The state of New Jersey is suing Sig Sauer for breach of contract after the New Hampshire-based firearms manufacturer allegedly sold defective handguns to state police, The Trace reports.
The lawsuit comes on the heels of the U.S. Army’s recent decision to award Sig Sauer a half-billion dollar contract to supply its new service pistol, the Sig Sauer P320, which will replace the Beretta M9.
According to the complaint filed in late April, the New Jersey State Police tested 19 different handgun options in 2011 and ultimately settled on the Sig Sauer P229 9mm semiautomatic pistol, the sidearm often favored by the U.S. Coast Guard, Secret Service, and other law enforcement agencies across the country.
The department then ordered 3,000 models at a total price of $1,844,000 for its troopers, but when the pistols were fielded during a weapons qualification session in September 2014, many “sporadically exhibited a failure to extract,” a malfunction where an expended casing remains in the chamber after the weapon is fired.
“Failure to extract,” of course, defeats the purpose of a semiautomatic pistol — and puts law enforcement officers in danger.
“An FTE malfunction renders a gun unfit for police use because a Trooper may be unable to fire more than one round of ammunition in a life-threatening situation,” reads the claim, which was filed by New Jersey’s attorney general.
Over 16 months that followed the September weapons qualification session, Sig Sauer allegedly tried to fix the problem by replacing various components in the defective weapons, but with no success.
It wasn’t until October 2015 that the state police finally identified the source of the problem: Turns out, Sig Sauer had supplied them with the wrong gun. The department had ordered the p229 Legacy, but were instead sent 3,000 models of the P229 Enhanced Elite — almost the same weapon, except with a different extractor system.
Problem solved, right? Nope. Once the replacement models were delivered to the state police, those, too, proved faulty. According to the lawsuit, the state police “randomly” selected 25 models from the new inventory for inspection and testing. Five were immediately red-lined “because they were so egregiously noncompliant with Sig Sauer’s specifications that they could no longer be used.” Five more were tested on the range. Three of them, the lawsuit claims, “exhibited numerous FTE malfunctions.”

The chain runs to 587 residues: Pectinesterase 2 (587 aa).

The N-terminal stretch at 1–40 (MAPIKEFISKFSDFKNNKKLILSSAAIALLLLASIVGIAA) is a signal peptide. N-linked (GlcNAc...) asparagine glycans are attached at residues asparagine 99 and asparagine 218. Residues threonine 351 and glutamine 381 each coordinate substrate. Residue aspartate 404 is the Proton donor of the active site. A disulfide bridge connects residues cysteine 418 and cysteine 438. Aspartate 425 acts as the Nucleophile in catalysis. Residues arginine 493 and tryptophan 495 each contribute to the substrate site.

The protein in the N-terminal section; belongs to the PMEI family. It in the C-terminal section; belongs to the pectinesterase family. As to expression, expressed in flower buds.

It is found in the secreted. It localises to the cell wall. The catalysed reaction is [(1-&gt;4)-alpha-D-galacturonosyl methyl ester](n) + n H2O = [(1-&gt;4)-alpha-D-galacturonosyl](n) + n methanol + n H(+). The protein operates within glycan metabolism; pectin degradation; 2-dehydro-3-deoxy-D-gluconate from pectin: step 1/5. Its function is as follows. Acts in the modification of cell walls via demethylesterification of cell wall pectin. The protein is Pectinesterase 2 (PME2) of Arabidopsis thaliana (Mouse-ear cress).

With that, the state police decided to ditch Sig Sauer altogether, and, in 2016, fielded an arsenal of Glock 19 pistols to its troopers instead. The state of New Jersey is now asking for a full refund for the P229s it purchased, as well as $856,680.21 “for the cost of holsters purchased for the defective weapons,” and an unspecified sum to cover the money spent on ammunition to test the weapons.
But that’s chump change compared to the few hundred million dollars Sig Sauer is about to get from the Army. Hopefully, that transaction plays out a little more smoothly.
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Jackie Melendrez couldn't be prouder of her husband, her sons, and the fact that she works for the trucking company Iron Mountain. This regional router has been a Mountaineer since 2017, and says the support she receives as a military spouse and mother is unparalleled.
WASHINGTON (Reuters) - A 40-foot-tall (12 meters) cross-shaped war memorial standing on public land in Maryland does not constitute government endorsement of religion, the Supreme Court ruled on Thursday in a decision that leaves unanswered questions about the boundaries of the U.S. Constitution's separation of church and state.
The justices were divided on many of the legal issues but the vote was 7-2 to overturn a lower court ruling that had declared the so-called Peace Cross in Bladensburg unconstitutional in a legal challenge mounted by the American Humanist Association, a group that advocates for secular governance. The concrete cross was erected in 1925 as a memorial to troops killed in World War One.
The ruling made it clear that a long-standing monument in the shape of a Christian cross on public land was permissible but the justices were divided over whether other types of religious displays and symbols on government property would be allowed. Those issues are likely to come before the court in future cases.